Tag Archives: DFID

Blog Action Day: Climate Change blogging

DFID Blogs Website
DFID Blogs Website

Just over twelve months ago we were frantically getting the first set of DFID Bloggers up to speed on using WordPress and the difference between blogging and drafting briefing documents.  We were working hard to make sure they had posts up in time for Blog Action Day.

Blog Action Day is an annual event that unites the world’s bloggers in posting about the same issue on the same day. Our aim is to raise awareness and trigger a global discussion.

Last year it was on poverty and therefore very relevant to DFID’s agenda.  This year – today – the issue is Climate Change.  Again DFID has Climate Change very high on it’s list of priorities.  They are working to help advise the developing world on how to reduce their carbon footprint and supporting it in dealing with the effects of climate change.

So we’ve been working with a group of DFID staff working on Climate Change to get them started this week and to keep them going in the run up to Copenhagen in December and hopefully beyond.

But it isn’t just the Climate Change group that are contributing to Blog Action Day.  Already Sarah Sanyahumbi has posted about late monsoons in Nepal and Neil Squires reflects on how the floods in 2000 that left much of Mozambique underwater make the country understand the need to be prepared better than most.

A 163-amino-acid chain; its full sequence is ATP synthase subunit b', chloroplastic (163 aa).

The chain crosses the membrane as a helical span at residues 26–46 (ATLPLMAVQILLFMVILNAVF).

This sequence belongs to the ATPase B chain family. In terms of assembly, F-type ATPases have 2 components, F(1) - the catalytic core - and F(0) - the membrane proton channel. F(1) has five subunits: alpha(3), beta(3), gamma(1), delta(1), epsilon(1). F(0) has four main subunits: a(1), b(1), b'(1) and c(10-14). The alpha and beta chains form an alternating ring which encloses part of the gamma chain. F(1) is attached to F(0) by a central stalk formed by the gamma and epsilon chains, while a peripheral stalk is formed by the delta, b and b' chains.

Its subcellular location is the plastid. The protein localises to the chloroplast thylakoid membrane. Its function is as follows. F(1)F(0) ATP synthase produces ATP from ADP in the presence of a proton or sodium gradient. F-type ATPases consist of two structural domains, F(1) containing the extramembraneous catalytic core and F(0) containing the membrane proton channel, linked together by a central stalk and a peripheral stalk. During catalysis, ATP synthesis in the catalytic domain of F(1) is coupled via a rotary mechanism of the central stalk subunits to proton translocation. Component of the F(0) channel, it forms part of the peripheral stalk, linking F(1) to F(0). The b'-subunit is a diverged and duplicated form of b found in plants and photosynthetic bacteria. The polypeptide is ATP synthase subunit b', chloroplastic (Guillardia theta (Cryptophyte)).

Dear Olly – A masterpiece in Civic Leadership blogging

Kigali Genocide Memorial - Picture by Martin Leach
If anyone ever asks you why Civil Servants or politicians should blog, send them over to Martin Leach’s most recent post.

Martin is one of the DFID bloggers that we’ve been coaching.  He’s recently arrived in Kigali, Rwanda as Head of DFID Rwanda.  He’s just published a post called Dear Olly that drives home the human nature of the work that DFID in the developing world.

The post is really well written. It is personal. It links the UK with Rwanda.  It explains part of DFID’s important work in the country. It gives you hope that things are improving.

Please go read it, tell your colleagues to read it and tell your bosses to read it.  Then read some more of the DFID bloggers.  They are doing a fantastic job of telling the story of DFID’s work in a real and human way.

(Cross-posted from www.gallomanor.com)